Pelletization of Municipal Solid Wastes

MSW is a poor-quality fuel and its pre-processing is necessary to prepare fuel pellets to improve its consistency, storage and handling characteristics, combustion behaviour and calorific value. Technological improvements are taking place in the realms of advanced source separation, resource recovery and production/utilisation of recovered fuel in both existing and new plants for this purpose. There has been an increase in global interest in the preparation of RDF containing a blend of pre-processed MSW with coal suitable for combustion in pulverised coal and fluidised bed boilers.

Pelletization of municipal solid waste involves the processes of segregating, crushing, mixing high and low heat value organic waste material and solidifying it to produce fuel pellets or briquettes, also referred to as Refuse Derived Fuel (RDF). The process is essentially a method that condenses the waste or changes its physical form and enriches its organic content through removal of inorganic materials and moisture. The calorific value of RDF pellets can be around 4000 kcal/ kg depending upon the percentage of organic matter in the waste, additives and binder materials used in the process.

The calorific value of raw MSW is around 1000 kcal/kg while that of fuel pellets is 4000 kcal/kg. On an average, about 15–20 tons of fuel pellets can be produced after treatment of 100 tons of raw garbage. Since pelletization enriches the organic content of the waste through removal of inorganic materials and moisture, it can be very effective method for preparing an enriched fuel feed for other thermochemical processes like pyrolysis/ gasification, apart from incineration. Pellets can be used for heating plant boilers and for the generation of electricity. They can also act as a good substitute for coal and wood for domestic and industrial purposes. The important applications of RDF are found in the following spheres:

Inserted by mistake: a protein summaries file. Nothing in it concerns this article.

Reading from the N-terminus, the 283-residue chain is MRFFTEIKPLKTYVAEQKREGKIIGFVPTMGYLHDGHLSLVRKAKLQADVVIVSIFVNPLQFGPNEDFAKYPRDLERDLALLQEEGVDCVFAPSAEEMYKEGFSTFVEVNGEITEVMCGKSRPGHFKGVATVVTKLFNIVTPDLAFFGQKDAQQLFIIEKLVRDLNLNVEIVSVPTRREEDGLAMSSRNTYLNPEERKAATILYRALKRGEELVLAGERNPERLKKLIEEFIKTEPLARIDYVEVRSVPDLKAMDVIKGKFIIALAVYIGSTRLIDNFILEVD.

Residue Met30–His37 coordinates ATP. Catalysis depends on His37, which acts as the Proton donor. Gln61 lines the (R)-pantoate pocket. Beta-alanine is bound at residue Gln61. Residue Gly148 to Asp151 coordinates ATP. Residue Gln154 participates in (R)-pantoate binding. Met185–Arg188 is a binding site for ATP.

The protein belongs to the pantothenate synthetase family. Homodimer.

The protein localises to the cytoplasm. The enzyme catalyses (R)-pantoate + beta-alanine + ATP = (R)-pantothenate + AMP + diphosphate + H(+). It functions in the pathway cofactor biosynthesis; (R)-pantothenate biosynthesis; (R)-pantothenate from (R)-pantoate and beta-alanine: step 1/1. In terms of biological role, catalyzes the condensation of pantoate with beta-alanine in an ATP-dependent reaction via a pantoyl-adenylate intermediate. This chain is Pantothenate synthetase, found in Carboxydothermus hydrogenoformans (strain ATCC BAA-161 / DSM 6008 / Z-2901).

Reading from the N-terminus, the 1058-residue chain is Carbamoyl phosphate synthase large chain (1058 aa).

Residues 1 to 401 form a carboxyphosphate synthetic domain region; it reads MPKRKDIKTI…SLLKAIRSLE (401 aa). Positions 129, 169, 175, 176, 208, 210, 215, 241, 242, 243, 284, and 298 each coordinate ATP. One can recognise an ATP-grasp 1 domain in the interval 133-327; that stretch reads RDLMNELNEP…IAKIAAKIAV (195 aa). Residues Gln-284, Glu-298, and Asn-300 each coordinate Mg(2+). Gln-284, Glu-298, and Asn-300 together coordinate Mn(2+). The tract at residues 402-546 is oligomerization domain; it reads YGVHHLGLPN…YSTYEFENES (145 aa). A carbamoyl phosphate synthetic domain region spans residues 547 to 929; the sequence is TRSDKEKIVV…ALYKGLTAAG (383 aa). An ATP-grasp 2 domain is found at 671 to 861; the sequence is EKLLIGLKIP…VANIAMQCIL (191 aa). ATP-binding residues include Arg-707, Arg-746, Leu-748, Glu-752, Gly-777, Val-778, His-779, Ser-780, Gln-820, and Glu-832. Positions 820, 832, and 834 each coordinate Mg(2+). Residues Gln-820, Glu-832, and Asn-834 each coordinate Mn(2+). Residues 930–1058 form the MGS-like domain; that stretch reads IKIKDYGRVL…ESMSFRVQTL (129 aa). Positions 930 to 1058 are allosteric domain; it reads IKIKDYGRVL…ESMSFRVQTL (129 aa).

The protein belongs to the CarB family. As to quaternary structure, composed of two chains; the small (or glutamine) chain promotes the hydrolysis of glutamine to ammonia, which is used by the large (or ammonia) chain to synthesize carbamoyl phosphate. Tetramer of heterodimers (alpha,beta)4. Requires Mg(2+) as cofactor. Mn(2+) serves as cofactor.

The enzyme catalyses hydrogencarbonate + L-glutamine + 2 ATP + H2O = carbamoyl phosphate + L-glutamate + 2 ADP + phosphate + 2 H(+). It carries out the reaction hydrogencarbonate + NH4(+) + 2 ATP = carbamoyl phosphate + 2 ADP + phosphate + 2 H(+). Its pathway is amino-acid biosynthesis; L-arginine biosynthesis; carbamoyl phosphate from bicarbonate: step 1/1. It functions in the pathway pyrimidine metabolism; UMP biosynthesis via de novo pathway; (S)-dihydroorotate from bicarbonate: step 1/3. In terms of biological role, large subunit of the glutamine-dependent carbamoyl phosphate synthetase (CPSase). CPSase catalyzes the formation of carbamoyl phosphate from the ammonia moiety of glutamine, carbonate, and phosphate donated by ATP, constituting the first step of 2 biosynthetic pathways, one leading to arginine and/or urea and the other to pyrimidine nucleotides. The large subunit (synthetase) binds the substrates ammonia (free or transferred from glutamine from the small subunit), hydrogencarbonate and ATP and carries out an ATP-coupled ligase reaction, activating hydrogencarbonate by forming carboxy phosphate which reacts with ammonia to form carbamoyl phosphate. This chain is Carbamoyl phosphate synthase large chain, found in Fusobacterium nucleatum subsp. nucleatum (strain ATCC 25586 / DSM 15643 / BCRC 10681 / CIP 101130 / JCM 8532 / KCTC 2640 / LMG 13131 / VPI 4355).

• Cement kilns
  • RDF power plants
  • Coal-fired power plants
  • Industrial steam/heat boilers
  • Pellet stoves

The conversion of solid waste into briquettes provides an alternative means for environmentally safe disposal of garbage which is currently disposed off in non-sanitary landfills. In addition, the pelletization technology provides yet another source of renewable energy, similar to that of biomass, wind, solar and geothermal energy. The emission characteristics of RDF are superior compared to that of coal with fewer emissions of pollutants like NOx, SOx, CO and CO2.

RDF production line consists of several unit operations in series in order to separate unwanted components and condition the combustible matter to obtain the required characteristics. The main unit operations are screening, shredding, size reduction, classification, separation either metal, glass or wet organic materials, drying and densification. These unit operations can be arranged in different sequences depending on raw MSW composition and the required RDF quality.

Various qualities of fuel pellets can be produced, depending on the needs of the user or market. A high quality of RDF would possess a higher value for the heating value, and lower values for moisture and ash contents. The quality of RDF is sufficient to warrant its consideration as a preferred type of fuel when solid waste is being considered for co-firing with coal or for firing alone in a boiler designed originally for firing coal.